We all feel.
When I was eleven years old I was hit in the head with a baseball bat. It was an accident and my fault. I was playing baseball with a few kids from the neighborhood in the backyard of our home on Locust Street in Victoria, Texas. I was catching. I did not think my playmate would swing at the badly pitched ball and I moved forward. She did swing and hit me with full force on my left temple.
The blow to my head hurt so bad I cried and cried. My skull pounded for hours and my vision was blurry. I was sick to my stomach and thought I would faint. Although I was not taken to the doctor, I am certain I suffered a concussion. I know for sure the violent blow permanently injured my neck and jaw as decades later I live in constant discomfort.
This painful childhood experience taught me several valuable lessons. I don’t make assumptions about people or circumstances. Assuming what someone might do, or what may happen, is not a responsible or reliable way to make decisions. I learned early in life it’s better to wait and see, rather than assume what might be.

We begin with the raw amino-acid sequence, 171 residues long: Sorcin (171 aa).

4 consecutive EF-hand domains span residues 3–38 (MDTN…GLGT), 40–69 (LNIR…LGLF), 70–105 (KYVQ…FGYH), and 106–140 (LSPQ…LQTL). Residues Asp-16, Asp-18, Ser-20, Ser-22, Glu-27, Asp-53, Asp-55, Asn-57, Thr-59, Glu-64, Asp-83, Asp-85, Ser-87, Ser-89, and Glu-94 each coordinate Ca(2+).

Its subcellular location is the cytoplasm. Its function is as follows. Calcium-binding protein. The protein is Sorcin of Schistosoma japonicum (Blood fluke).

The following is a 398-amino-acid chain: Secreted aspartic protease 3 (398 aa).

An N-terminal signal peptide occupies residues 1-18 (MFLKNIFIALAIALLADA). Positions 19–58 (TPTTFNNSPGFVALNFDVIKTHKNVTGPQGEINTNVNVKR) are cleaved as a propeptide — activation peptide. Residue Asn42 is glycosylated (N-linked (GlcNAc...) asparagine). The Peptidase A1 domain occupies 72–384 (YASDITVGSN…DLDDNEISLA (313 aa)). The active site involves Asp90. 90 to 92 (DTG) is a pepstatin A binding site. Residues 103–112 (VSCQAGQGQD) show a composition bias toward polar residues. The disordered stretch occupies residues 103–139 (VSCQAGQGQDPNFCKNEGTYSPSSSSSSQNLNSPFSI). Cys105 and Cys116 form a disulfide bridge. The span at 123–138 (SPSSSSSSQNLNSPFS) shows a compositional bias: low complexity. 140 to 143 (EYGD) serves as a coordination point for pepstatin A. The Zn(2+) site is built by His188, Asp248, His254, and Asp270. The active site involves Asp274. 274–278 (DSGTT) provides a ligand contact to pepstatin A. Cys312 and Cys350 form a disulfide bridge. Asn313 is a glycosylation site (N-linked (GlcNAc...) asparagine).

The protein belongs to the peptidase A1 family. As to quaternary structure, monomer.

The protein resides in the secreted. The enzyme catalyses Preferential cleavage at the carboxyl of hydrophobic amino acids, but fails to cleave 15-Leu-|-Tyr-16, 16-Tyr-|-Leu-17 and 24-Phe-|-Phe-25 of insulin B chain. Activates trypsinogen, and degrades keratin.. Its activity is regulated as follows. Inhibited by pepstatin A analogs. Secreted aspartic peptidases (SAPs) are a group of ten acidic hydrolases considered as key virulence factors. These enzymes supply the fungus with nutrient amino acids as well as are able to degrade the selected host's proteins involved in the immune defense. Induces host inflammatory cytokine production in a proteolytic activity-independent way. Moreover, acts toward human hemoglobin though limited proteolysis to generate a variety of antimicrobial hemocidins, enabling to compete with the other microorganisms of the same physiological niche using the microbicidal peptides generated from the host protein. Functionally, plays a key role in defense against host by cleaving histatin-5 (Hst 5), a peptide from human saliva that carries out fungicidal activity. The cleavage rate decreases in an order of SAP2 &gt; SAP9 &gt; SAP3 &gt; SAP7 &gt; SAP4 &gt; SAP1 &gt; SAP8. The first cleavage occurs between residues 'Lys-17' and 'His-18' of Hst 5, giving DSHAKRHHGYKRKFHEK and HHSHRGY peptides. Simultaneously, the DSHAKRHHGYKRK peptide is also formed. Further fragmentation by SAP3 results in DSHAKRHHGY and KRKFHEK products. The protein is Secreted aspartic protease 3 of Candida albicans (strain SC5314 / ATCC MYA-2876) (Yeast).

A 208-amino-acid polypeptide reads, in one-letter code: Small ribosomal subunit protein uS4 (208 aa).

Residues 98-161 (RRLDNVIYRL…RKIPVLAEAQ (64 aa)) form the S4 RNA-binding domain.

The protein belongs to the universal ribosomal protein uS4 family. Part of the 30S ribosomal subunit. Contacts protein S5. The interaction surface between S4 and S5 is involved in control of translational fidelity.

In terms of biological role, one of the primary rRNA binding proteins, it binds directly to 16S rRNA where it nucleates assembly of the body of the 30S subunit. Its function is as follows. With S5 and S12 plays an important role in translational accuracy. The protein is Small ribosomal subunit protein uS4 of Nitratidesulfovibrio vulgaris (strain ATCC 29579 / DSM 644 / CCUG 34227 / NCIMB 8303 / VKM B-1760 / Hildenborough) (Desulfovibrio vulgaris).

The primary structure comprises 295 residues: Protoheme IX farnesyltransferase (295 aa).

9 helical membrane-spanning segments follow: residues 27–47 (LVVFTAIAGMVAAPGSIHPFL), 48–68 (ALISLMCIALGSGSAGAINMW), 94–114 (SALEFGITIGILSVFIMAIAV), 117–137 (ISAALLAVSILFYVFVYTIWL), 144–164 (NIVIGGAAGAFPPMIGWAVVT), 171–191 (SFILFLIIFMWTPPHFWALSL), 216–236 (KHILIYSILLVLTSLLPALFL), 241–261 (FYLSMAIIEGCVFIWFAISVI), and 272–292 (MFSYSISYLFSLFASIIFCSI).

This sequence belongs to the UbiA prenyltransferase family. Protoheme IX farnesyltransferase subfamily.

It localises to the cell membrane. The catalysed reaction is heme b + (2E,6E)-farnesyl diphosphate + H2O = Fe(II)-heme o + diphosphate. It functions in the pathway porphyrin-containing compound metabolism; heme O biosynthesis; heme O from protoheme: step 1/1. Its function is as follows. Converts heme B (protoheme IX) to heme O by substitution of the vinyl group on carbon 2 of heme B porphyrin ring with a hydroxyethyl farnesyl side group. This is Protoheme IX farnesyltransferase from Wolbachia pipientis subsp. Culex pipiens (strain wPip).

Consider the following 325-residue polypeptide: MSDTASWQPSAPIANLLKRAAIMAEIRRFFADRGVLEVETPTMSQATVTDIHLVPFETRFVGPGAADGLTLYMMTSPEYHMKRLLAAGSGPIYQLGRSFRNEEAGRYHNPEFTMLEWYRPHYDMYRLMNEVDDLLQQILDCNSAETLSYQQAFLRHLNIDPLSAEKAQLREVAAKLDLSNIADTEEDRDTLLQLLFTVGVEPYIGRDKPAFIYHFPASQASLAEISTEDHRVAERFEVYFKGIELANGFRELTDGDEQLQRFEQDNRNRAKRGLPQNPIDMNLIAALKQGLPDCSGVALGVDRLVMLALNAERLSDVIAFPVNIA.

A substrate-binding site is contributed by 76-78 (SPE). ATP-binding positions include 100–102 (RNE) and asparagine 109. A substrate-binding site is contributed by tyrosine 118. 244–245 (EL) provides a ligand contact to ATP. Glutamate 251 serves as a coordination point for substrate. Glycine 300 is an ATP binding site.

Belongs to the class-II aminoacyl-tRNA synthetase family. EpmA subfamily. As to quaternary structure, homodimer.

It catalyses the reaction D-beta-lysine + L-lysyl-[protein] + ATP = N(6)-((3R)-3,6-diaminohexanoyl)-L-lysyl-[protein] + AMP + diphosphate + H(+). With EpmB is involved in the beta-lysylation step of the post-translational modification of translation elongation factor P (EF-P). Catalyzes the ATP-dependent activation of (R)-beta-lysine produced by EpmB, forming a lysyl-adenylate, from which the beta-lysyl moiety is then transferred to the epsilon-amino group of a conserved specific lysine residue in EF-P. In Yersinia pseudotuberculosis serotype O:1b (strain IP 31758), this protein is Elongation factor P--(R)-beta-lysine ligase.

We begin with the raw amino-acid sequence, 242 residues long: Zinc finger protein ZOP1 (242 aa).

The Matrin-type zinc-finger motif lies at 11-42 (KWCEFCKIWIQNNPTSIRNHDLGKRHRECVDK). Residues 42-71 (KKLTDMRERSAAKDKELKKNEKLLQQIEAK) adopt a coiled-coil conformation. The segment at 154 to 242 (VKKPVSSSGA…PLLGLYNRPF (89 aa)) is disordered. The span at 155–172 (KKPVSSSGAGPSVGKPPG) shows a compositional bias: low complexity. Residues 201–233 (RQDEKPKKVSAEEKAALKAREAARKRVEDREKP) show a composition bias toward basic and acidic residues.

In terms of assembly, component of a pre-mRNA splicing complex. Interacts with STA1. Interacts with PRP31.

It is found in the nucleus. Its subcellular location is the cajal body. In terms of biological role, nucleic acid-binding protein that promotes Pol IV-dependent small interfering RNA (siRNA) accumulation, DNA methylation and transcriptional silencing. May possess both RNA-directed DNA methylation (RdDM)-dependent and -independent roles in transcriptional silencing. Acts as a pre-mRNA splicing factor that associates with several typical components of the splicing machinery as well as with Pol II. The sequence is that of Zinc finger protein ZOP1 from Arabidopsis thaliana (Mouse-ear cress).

I also learned no one gets up from being hit in the head like we see them do in violent video games, on television, or in the movies. A shock to our physical system from a traumatic injury knocks us to our knees. The pain crumples us completely. We cannot help but cry, or scream, or faint as our body’s spontaneous reaction is immediate and uncontrollable. And, once the initial intensity of bodily pain quiets down, our aches can serve to remind us, in a helpful way, everyone and all life, feels.
The physical pain I live with helps keep my heart open so I readily sympathize with the aches and pains of others. The persistent discomfort from this old injury causes me to not want anyone or anything to feel pain. Certainly not as a result of my careless and thoughtless actions. The ever-present pain helps drive my devotion to being gentle, kind, compassionate, and responsible for myself so I treat others as I want to be treated.